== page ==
This July, I have had a little escape from routine and obligations.
The routine part is largely, because school has ended making the rush to get out the door a distant memory. Sunlight stretches so much longer which leads to later bedtimes with the hopes that the children will all sleep in the following morning. Otherwise, the heat makes for slow afternoons of reading, artwork and writing by my girls and I while my son naps. The relaxing of a routine comes naturally in the summer and spontaneous dinners al fresco or drop-ins at a friend’s cottage become the norm.
The obligation part has been more self-discipline and an inner need to change and grow. Travel aside, my escape has centred around reframing my mind and how I approach the day. As a stay-at-home mom and dedicated guardian of a strong but falling apart old house, I have little time for myself. It is a position that I chose and am honoured to do so. However, that doesn’t mean that I don’t have days where I think: “going back to work would be so much less stressful.” During free-time or more aptly “me-time” I have to decide whether to do physio or write, etc. Quite often I try to do "all the things" and end up just touching the surface of the things that need to be done. This leads to an endless cycle of setting up a work station (my kitchen table) and then clearing it without the satisfaction of completing anything. So, something had to change.
The major change I made this summer is that I wake up with the goal of accomplishing one task well and setting an intention for the day while sipping on some lukewarm green tea. The task itself is not allowed to be maintaining my e-mail inbox because this is a never-ending task that drains time (thank you to Beth Kirby at the Raw Milk Podcast for setting me straight on that one). During downtimes, when the children are focused on an art project, playing in the backyard or dress-up, I use that time to focus on my one task. Instead of cleaning the kitchen and throwing in a load of laundry prior to sitting down (or working out), I just begin the task. This is just a slight shift in the day, but it just makes all the difference. My mind feels calmer and the task itself seems doable and approachable. Best of all, it gets done.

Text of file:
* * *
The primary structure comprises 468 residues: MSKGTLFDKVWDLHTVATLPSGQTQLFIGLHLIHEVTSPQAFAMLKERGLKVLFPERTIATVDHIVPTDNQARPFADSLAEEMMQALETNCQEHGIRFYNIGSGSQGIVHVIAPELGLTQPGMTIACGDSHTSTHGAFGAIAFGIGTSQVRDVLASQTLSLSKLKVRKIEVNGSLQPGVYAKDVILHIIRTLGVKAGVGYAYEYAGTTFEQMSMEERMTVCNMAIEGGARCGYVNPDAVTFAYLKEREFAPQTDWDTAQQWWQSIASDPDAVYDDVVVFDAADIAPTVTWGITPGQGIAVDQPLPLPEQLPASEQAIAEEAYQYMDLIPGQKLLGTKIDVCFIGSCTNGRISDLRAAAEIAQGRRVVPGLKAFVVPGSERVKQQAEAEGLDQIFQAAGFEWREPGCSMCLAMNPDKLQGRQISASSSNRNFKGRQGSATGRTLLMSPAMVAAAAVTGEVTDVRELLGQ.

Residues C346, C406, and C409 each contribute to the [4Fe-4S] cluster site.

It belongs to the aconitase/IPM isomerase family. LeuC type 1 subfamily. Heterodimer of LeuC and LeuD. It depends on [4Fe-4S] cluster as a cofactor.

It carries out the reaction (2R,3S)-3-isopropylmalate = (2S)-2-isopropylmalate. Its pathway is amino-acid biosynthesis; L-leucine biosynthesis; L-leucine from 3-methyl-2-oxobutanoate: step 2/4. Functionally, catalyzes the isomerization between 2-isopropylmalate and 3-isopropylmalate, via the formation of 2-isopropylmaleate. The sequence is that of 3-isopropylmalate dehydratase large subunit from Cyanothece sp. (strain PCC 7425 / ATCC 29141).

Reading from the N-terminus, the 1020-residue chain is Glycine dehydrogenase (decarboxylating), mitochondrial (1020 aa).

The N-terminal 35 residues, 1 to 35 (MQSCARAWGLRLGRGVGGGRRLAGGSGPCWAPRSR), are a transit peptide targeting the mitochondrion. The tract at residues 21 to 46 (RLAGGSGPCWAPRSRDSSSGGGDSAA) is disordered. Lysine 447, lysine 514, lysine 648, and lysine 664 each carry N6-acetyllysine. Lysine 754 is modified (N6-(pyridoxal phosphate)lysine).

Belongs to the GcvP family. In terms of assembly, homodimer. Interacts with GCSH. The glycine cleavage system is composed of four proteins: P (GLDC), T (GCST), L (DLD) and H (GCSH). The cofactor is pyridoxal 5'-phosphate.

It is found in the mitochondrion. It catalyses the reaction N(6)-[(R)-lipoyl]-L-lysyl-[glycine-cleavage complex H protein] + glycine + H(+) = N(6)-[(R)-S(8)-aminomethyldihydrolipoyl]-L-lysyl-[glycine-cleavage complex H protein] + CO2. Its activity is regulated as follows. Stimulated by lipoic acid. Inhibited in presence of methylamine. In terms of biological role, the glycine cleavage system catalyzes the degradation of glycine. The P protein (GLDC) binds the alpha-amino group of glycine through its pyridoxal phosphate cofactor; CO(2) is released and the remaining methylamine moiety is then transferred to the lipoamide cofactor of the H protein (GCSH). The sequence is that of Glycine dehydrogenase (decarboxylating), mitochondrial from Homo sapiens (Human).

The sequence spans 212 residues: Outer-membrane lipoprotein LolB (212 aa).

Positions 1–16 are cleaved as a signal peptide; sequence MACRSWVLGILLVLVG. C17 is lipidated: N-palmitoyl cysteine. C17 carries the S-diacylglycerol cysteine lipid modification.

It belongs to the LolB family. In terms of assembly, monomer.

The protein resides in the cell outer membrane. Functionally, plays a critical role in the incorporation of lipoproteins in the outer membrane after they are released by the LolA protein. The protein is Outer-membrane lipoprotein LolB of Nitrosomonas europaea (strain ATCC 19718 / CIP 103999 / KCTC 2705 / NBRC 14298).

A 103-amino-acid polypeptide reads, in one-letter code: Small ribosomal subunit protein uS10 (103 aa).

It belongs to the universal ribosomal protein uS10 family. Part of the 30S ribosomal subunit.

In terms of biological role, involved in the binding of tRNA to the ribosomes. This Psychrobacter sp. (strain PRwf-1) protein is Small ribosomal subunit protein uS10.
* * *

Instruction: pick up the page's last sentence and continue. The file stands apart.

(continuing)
The bursting at the seams to-do-list still exists but I don’t look at it with despair. Slow and steady I cross one thing off at a time. It is a strategy that allows me to savour those moments with my children. Otherwise known as, my whole reason for staying home.Read More